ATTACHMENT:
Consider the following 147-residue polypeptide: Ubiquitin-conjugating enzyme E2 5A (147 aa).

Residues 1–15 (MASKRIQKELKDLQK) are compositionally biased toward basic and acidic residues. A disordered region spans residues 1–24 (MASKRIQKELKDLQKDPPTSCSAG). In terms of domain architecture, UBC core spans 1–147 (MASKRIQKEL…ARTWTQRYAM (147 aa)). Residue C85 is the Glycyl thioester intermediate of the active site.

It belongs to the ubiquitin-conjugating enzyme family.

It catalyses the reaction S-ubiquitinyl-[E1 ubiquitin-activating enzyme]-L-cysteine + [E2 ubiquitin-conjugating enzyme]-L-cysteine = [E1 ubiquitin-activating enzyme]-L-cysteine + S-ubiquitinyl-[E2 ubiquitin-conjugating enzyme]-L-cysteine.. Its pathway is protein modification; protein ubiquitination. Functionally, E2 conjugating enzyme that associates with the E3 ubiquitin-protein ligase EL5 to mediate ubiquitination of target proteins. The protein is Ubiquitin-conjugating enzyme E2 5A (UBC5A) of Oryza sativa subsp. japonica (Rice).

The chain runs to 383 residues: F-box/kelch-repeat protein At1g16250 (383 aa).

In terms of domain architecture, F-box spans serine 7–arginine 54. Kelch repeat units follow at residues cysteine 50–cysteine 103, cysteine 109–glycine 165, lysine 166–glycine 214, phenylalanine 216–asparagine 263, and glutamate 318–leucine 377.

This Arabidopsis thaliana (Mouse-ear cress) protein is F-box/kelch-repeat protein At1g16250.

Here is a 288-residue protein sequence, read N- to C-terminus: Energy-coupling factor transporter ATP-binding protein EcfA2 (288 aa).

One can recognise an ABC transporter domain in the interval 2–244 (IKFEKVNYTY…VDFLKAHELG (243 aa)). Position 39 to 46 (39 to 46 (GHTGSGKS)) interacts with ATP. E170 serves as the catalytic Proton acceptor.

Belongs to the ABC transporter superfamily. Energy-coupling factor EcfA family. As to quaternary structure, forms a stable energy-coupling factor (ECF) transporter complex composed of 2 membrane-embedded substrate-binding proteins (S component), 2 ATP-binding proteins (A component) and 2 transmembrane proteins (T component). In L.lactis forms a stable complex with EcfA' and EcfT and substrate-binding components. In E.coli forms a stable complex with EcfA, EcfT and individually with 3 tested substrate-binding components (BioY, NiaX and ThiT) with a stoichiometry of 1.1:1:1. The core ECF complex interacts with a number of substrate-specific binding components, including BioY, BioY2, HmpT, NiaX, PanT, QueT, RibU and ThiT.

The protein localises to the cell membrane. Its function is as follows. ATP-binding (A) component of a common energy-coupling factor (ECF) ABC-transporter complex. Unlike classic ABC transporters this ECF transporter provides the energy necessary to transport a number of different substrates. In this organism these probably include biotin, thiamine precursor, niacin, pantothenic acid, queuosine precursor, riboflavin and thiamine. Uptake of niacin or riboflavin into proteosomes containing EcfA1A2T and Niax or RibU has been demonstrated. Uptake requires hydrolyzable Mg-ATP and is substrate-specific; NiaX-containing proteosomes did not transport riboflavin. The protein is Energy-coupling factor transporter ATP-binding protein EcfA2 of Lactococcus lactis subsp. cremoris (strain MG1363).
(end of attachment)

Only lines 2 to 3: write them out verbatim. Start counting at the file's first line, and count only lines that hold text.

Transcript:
Residues 1–15 (MASKRIQKELKDLQK) are compositionally biased toward basic and acidic residues. A disordered region spans residues 1–24 (MASKRIQKELKDLQKDPPTSCSAG). In terms of domain architecture, UBC core spans 1–147 (MASKRIQKEL…ARTWTQRYAM (147 aa)). Residue C85 is the Glycyl thioester intermediate of the active site.

It belongs to the ubiquitin-conjugating enzyme family.